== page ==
Brazil has signed onto a global climate deal agreement to triple renewable energy globally by 2030 and shift away from using coal, the country’s Foreign Ministry said on Friday, joining a prospective deal backed by the European Union, U.S. and United Arab Emirates. Brazil generated nearly 93% of its electricity from clean sources during the first nine months of 2023, up more than 2 percentage points from the same period in 2022 and the largest clean-power share among major economies.
South America’s largest country is now one of roughly 100 countries that have signed onto the deal, according to a European official familiar with the matter.
According to sources, the aim is for the deal to be officially adopted by leaders attending the United Nation’s COP28 climate negotiations that begin next week in Dubai.
Brazil’s embassy in Abu Dhabi said in a letter to the United Arab Emirates’ Foreign Ministry that it would join the deal titled the “Global Renewables and Energy Efficiency Targets Pledge.”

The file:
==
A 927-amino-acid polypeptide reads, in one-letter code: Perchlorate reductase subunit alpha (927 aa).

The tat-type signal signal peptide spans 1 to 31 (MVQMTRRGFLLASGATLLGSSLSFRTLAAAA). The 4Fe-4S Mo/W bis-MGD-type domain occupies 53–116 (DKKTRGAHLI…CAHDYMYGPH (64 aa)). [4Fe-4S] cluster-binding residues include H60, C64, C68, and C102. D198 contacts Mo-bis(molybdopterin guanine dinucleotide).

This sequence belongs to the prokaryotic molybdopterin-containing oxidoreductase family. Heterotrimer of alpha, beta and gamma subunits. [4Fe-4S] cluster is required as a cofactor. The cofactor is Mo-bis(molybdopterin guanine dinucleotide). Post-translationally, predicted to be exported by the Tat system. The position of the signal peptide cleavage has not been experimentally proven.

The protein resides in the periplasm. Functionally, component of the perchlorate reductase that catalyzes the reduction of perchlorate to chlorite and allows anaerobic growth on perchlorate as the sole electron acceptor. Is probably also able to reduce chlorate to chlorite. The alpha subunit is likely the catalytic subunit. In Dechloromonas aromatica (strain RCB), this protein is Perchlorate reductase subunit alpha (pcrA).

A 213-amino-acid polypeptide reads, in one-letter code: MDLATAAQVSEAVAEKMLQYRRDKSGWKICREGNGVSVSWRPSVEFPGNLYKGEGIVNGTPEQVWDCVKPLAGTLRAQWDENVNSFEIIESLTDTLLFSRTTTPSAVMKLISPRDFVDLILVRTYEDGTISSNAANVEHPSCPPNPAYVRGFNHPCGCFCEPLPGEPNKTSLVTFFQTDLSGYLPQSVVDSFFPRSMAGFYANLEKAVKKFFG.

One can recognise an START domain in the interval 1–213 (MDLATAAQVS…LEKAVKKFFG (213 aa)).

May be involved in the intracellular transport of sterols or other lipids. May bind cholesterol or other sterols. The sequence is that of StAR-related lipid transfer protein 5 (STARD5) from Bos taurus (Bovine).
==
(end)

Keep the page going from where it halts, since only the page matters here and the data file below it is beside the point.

A spokesperson for Brazil’s Foreign Ministry confirmed the country has decided to join the pact. Brazil is already a major player in renewable energy. More than 80% of the country’s electricity comes from renewable sources, led by hydropower with solar and wind energy expanding rapidly.
While Brazil supports tripling renewables globally, mathematically it is not possible domestically, a Foreign Ministry spokesperson said.
“Brazil won’t be able to triple its own renewable energy because it’s already very high, but Brazil is once again reinforcing its support for renewables,” he said.
The draft renewable energy pledge commits to “the phase down of unabated coal power,” including ending financing for new coal-fired power plants. Coal makes up just over 1% of Brazil’s electricity, according to official statistics. It also includes a pledge to double the global annual rate of improving energy efficiency to 4% per year until 2030.